When God forgives a sin, it is entirely erased, nothing is left on the margins. God restores innocence completely as if the sin had never existed.
It is half past four in the morning. A hall in an old castle still bearing traces of its previous splendour is packed with almost 400 women. There is something peculiar in their eyes. Sleep deprivation? Tiredness? Or maybe an unnamed sadness, depression and hopelessness. The content of their life is a frightening and stupefying silence. But this silence is suddenly interrupted. A monk in a white habit stands in the middle of the hall. What will he tell them? What sins will he remind them of? What kind of eternal punishments will he threaten them with as many preachers of his times used to do?
But they will not hear any single word of condemnation. Even if the next day they will listen about hell, which was one of compulsory subjects of their retreat. With disarming embarassment the dominican monk will even apologize to them for talking about hell. There will be no single word about God’s anger or punishment. Instead, they will hear amazing words about his merciful love, his kindness and forgiveness.
‘My dear sisters!’ – the preacher begins his sermon. It is 15th of September around 150 years ago in Cadillac, south-western France, in one of the five central female prisons of the Second French Empire era.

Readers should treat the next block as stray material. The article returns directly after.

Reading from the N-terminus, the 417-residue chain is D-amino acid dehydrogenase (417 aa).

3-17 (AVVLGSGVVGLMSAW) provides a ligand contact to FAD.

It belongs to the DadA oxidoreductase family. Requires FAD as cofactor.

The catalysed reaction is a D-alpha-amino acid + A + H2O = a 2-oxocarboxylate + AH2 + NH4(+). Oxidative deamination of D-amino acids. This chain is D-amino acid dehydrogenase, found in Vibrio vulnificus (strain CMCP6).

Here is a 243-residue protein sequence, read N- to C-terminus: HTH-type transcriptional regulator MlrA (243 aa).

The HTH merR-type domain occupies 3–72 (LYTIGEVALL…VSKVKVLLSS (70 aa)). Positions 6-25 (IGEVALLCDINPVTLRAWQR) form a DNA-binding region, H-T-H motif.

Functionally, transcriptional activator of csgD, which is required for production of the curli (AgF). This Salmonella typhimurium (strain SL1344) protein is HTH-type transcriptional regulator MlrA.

A monk and a sinner
The name of the Dominican who lead the retreat in Cadillac ws Jean Joseph Lataste. He was 32 years old at that time. He had been ordained only one year and a half earlier . He joined the Order of Preachers when he was 25, later than his contemporaries usually entered seminaries or religious congregations. Previously, he worked as a tax clerk. Such work is hardly associated with mercy, but mercy became the theme of FatherJean’s life and preaching ministry.
He is a member of a religious order that was restored after the French Revolution in 1840s. It was the era of a charismatic preacher and intellectualist Fr Henri Dominic Lacordaire, who restored a number of monasteries and sent his dominican brothers to work and pray in them. In 1859 Lataste, then a dominican seminarian was sent to one of those monasteries to Saint-Maximin in Provence, where dominicans looked after the Saint Baume – the shrine of St. Mary Magdalen. According to the Church tradition, she has been identified with Mary of Bethany. She was said to have sailed to Marseille with her siblings Lasarus and Martha, and work as a missionary among pagans. There is a cave in Saint Baume where Mary spent some time repenting for her sins.
Lataste’s stay in Saint-Maximin resulted in an amazing friendship with this saint-sinful woman. When he and three other monks were ill, Lataste was granted a privilege of kissing St. Mary Magdalen’s head during the solemn installation of her relics at the shrine. His very first mass was said at the St Mary Magdalen’s chapel. So it is not surprising that the holy woman is often mentioned during the retreats he lead in prisons. Lataste encourages his audience to follow her path by rejecting their sinful past and surrendering themselves to the mercy of Jesus. Christ did not come to condemn them. He does not want to join the crowd eager to stone them to death, but He defends them in the name of love stronger than any evil, fear or revenge. God is above all that.